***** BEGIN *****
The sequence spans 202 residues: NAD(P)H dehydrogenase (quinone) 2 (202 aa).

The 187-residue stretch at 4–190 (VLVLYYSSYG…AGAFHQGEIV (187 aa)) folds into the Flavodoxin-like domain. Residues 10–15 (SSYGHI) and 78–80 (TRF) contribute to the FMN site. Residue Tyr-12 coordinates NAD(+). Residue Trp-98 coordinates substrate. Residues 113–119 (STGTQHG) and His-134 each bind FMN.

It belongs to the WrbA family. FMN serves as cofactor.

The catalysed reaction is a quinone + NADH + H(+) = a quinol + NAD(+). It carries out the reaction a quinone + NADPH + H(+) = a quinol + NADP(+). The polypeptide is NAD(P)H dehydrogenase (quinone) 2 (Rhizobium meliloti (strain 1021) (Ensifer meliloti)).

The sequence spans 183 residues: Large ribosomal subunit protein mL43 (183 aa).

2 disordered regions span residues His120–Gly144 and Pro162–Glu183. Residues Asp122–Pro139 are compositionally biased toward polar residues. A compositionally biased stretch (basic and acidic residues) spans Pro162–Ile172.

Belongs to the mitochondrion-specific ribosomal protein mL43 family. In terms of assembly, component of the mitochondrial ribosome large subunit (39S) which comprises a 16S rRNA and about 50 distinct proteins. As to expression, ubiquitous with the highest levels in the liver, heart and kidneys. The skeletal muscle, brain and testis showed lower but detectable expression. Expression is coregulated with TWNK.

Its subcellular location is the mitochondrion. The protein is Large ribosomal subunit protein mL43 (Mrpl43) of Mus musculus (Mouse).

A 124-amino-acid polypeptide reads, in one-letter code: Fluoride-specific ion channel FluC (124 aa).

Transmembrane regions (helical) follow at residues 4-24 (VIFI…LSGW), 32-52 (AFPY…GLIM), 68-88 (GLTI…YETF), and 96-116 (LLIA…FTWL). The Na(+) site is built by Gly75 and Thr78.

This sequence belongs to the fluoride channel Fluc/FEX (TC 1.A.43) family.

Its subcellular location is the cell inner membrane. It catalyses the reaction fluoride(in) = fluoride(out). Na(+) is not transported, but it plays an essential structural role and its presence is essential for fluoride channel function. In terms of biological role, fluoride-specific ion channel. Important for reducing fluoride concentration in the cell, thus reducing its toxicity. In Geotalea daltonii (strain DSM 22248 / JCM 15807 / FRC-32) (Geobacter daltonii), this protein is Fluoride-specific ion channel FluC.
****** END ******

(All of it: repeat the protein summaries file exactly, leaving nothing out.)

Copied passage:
The sequence spans 202 residues: NAD(P)H dehydrogenase (quinone) 2 (202 aa).

The 187-residue stretch at 4–190 (VLVLYYSSYG…AGAFHQGEIV (187 aa)) folds into the Flavodoxin-like domain. Residues 10–15 (SSYGHI) and 78–80 (TRF) contribute to the FMN site. Residue Tyr-12 coordinates NAD(+). Residue Trp-98 coordinates substrate. Residues 113–119 (STGTQHG) and His-134 each bind FMN.

It belongs to the WrbA family. FMN serves as cofactor.

The catalysed reaction is a quinone + NADH + H(+) = a quinol + NAD(+). It carries out the reaction a quinone + NADPH + H(+) = a quinol + NADP(+). The polypeptide is NAD(P)H dehydrogenase (quinone) 2 (Rhizobium meliloti (strain 1021) (Ensifer meliloti)).

The sequence spans 183 residues: Large ribosomal subunit protein mL43 (183 aa).

2 disordered regions span residues His120–Gly144 and Pro162–Glu183. Residues Asp122–Pro139 are compositionally biased toward polar residues. A compositionally biased stretch (basic and acidic residues) spans Pro162–Ile172.

Belongs to the mitochondrion-specific ribosomal protein mL43 family. In terms of assembly, component of the mitochondrial ribosome large subunit (39S) which comprises a 16S rRNA and about 50 distinct proteins. As to expression, ubiquitous with the highest levels in the liver, heart and kidneys. The skeletal muscle, brain and testis showed lower but detectable expression. Expression is coregulated with TWNK.

Its subcellular location is the mitochondrion. The protein is Large ribosomal subunit protein mL43 (Mrpl43) of Mus musculus (Mouse).

A 124-amino-acid polypeptide reads, in one-letter code: Fluoride-specific ion channel FluC (124 aa).

Transmembrane regions (helical) follow at residues 4-24 (VIFI…LSGW), 32-52 (AFPY…GLIM), 68-88 (GLTI…YETF), and 96-116 (LLIA…FTWL). The Na(+) site is built by Gly75 and Thr78.

This sequence belongs to the fluoride channel Fluc/FEX (TC 1.A.43) family.

Its subcellular location is the cell inner membrane. It catalyses the reaction fluoride(in) = fluoride(out). Na(+) is not transported, but it plays an essential structural role and its presence is essential for fluoride channel function. In terms of biological role, fluoride-specific ion channel. Important for reducing fluoride concentration in the cell, thus reducing its toxicity. In Geotalea daltonii (strain DSM 22248 / JCM 15807 / FRC-32) (Geobacter daltonii), this protein is Fluoride-specific ion channel FluC.